WASHINGTON -- House tax conferees are proposing to extend an education tax credit through June 30, 1995, a move that may portend similar treatment for the tax exemptions for mortgage revenue bonds and industrial development bonds, some congressional aides and lobbyists said yesterday.
But other aides and lobbyists said the fact that the House conferees did not make a similar proposal to their Senate counterparts on the mortgage bond and IDB exemptions indicates they intend to continue insisting that the two be made permanent. Both exemptions expired June 30, 1992.
The conflicting interpretations came after the House conferees on Friday night released their latest offer to reconcile differences between the House and Senate versions of President Clinton's budget and tax package. The two sides spent last week trading offers, and the Senate is expected to make a new proposal later today.
Each time they have made an offer to the other side, House and Senate tax conferees have held firm to their differing positions on the bond provisions in their bills.
House conferees still want to make the mortgage bond and IDB exemptions permanent, and they want to retain in the final bill provisions on creating enterprise zones and removing volume cap restrictions on high-speed rail bonds.
Senate conferees still want the mortgage bond and IDB exemptions extended through June 30, 1994, and they continue to want the House's enterprise zone and high-speed rail bond provisions left out of the final bill.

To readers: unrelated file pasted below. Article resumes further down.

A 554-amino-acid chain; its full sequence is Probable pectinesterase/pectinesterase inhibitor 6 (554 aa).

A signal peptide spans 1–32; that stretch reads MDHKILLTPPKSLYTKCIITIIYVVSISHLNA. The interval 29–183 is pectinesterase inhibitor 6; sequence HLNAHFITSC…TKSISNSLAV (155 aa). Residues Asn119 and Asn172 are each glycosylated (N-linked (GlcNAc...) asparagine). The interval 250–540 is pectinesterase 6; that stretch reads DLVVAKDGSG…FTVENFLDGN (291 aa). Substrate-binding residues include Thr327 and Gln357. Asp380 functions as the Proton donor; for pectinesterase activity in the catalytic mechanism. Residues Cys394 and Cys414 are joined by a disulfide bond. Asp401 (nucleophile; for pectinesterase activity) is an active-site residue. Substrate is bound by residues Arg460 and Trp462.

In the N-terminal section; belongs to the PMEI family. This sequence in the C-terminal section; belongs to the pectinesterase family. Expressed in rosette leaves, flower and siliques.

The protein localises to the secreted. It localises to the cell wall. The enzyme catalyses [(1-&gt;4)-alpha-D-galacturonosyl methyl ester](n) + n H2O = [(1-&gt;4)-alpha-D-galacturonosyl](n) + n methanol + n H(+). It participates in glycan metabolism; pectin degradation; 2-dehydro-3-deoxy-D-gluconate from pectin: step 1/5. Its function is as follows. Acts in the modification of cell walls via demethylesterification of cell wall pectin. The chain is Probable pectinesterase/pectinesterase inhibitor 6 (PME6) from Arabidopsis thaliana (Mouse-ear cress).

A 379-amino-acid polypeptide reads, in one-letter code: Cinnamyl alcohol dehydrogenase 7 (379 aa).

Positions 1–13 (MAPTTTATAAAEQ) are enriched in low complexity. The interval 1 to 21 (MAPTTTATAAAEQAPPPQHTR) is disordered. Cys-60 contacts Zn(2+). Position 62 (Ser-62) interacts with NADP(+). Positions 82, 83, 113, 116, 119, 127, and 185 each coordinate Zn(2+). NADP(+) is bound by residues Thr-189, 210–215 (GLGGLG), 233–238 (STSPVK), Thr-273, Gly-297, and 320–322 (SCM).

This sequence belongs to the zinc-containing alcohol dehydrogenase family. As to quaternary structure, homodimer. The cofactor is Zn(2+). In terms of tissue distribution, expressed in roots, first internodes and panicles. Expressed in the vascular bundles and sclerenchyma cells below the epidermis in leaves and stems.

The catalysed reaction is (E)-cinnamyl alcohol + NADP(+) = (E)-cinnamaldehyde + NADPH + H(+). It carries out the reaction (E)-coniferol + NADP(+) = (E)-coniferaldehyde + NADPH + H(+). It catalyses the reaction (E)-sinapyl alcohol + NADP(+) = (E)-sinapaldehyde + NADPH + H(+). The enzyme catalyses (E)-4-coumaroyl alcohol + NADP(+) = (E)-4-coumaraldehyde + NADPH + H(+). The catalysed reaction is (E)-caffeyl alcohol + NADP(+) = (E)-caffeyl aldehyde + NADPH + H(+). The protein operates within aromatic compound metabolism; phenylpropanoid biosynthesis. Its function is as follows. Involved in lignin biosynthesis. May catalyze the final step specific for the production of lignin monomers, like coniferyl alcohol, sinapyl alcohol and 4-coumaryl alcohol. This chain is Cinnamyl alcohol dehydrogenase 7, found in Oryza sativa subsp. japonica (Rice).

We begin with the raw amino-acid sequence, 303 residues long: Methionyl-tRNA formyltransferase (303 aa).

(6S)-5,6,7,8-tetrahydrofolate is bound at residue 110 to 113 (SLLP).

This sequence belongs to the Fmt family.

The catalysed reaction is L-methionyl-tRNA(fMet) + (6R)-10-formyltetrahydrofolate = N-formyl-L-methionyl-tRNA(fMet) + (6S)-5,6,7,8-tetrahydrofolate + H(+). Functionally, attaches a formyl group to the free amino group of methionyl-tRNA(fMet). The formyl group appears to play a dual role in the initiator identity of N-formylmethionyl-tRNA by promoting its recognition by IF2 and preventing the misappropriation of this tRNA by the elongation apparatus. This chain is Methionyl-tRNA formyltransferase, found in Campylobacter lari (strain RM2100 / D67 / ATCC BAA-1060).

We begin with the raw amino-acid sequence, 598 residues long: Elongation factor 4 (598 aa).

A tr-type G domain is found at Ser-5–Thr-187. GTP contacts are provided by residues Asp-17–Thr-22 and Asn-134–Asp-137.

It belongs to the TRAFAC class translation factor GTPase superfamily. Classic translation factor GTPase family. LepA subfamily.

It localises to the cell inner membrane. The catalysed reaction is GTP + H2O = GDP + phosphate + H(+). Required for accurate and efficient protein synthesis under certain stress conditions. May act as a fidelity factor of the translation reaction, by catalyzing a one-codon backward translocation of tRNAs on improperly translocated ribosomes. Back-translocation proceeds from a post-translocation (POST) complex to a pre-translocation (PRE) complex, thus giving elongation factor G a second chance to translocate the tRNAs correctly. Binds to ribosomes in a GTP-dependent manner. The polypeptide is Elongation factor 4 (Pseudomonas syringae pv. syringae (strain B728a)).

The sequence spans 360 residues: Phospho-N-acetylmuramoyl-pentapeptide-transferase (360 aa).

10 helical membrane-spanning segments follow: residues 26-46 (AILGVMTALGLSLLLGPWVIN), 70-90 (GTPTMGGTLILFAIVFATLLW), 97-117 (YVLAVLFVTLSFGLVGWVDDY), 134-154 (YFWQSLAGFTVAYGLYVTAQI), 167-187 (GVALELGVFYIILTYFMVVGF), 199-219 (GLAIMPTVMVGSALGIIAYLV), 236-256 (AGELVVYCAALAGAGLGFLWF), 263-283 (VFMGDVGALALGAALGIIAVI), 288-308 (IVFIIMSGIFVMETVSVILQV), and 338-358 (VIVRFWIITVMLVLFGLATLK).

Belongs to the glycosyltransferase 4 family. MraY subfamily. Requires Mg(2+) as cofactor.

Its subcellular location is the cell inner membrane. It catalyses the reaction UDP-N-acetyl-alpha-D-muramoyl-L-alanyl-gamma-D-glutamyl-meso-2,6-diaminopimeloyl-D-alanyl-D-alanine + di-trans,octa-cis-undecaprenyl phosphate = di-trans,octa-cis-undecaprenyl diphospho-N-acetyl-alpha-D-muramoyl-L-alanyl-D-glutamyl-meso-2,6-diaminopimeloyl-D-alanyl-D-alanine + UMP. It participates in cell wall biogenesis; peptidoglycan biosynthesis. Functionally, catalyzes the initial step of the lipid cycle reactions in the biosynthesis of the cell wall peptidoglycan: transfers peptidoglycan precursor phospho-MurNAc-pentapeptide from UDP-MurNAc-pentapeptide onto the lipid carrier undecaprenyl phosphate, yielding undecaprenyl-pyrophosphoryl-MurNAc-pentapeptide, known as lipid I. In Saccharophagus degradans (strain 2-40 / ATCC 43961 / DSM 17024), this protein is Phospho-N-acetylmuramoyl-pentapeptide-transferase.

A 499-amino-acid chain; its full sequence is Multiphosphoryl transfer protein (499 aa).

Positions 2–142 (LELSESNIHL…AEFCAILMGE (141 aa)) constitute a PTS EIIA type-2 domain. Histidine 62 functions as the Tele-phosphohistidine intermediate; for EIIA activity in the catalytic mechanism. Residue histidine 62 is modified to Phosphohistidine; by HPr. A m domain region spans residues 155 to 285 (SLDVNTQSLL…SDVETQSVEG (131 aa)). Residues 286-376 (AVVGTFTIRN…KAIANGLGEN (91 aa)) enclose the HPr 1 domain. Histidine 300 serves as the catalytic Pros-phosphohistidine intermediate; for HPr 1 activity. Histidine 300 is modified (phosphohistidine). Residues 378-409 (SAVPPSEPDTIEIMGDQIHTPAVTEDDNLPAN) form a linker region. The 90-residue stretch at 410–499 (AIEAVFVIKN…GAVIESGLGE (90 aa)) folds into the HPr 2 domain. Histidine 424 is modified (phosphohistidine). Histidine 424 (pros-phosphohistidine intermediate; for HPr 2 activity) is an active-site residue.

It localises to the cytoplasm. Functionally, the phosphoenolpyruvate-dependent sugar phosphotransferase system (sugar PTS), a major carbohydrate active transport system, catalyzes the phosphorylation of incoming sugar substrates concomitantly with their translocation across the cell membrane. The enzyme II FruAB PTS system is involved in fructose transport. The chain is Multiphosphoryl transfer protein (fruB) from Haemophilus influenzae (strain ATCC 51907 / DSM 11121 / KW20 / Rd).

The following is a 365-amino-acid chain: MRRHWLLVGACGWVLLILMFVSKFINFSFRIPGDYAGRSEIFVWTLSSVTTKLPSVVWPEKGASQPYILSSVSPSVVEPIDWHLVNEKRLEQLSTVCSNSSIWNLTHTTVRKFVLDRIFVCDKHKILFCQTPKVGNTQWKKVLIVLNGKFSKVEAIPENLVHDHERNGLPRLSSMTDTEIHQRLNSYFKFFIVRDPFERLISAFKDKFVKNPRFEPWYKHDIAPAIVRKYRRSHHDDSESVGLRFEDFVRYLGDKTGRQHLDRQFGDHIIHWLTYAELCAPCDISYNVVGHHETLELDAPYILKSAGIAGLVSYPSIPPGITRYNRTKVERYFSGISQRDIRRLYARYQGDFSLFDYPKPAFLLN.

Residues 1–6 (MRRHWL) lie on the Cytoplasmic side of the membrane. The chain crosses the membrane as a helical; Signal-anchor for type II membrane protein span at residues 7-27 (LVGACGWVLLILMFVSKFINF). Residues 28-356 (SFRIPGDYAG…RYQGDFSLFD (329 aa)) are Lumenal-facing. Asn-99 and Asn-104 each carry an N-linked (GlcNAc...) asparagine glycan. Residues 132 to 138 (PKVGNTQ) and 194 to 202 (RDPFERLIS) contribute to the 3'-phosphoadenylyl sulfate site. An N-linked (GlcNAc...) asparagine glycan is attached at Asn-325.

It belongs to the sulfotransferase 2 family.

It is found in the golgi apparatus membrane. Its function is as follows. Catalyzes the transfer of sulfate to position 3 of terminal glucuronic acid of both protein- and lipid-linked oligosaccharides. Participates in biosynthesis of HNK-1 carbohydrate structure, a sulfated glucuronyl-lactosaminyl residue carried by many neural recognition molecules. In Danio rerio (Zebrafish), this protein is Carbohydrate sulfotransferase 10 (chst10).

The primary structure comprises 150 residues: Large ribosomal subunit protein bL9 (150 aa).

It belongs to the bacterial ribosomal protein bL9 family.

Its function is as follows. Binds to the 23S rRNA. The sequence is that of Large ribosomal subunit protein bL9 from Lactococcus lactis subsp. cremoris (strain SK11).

Until Friday, the House also had been insisting on a permanent extension of a tax credit for employer-provided education assistance, while their Senate counterparts insisted on a June 30, 1994, expiration date. But in their latest offer, the House lawmakers proposed breaking the logjam on that provision by offering a June 30, 1995, expiration date for the education credit.
That proposal could be an early signal that the mortgage bond and IDB exemptions and other expired provisions in the two bills could be resolved in the same way. "I wonder if they'll end up with a June 30, 1995, date on everything." said one municipal lobbyist.
But the development could also be viewed as positive for the mortgage bond and IDB exemptions, said another lobbyist. John C. Murphy, the executive director of the Association of Local Housing Finance Agencies, said he is encouraged that House Ways and Means Committee Chairman Dan Rostenkowski, D-Ill., is still insisting on a permanent extension for the two bond exemptions.
"If he were going to propose a temporary extension for them, I think he would have already done it," Murphy, said.
John T. McEvoy, the executive director of the National Council of State Housing Agencies, said "We know we'll win if the House sticks to its guns."
The conferees appear to be avoiding the approach they normally take to the expired provisions, said an aide to a tax committee member. Unlike in past years, the conferees have not agreed to one expiration date to cover all the tax breaks, the aide said.
So far, the conferees have reached an agreement on two of the eight expired provisions: They have decided to make the low-income housing tax credit permanent, and to extend the research and experimentation tax credit through June 30,1994.
If the Senate accepts the House proposal on the education credit, that would be three different resolutions to three expired provisions.
"The thing that starts to present itself as a possibility is that we do them [all] differently," said the aide. "That's the shape of the thing as it appears now."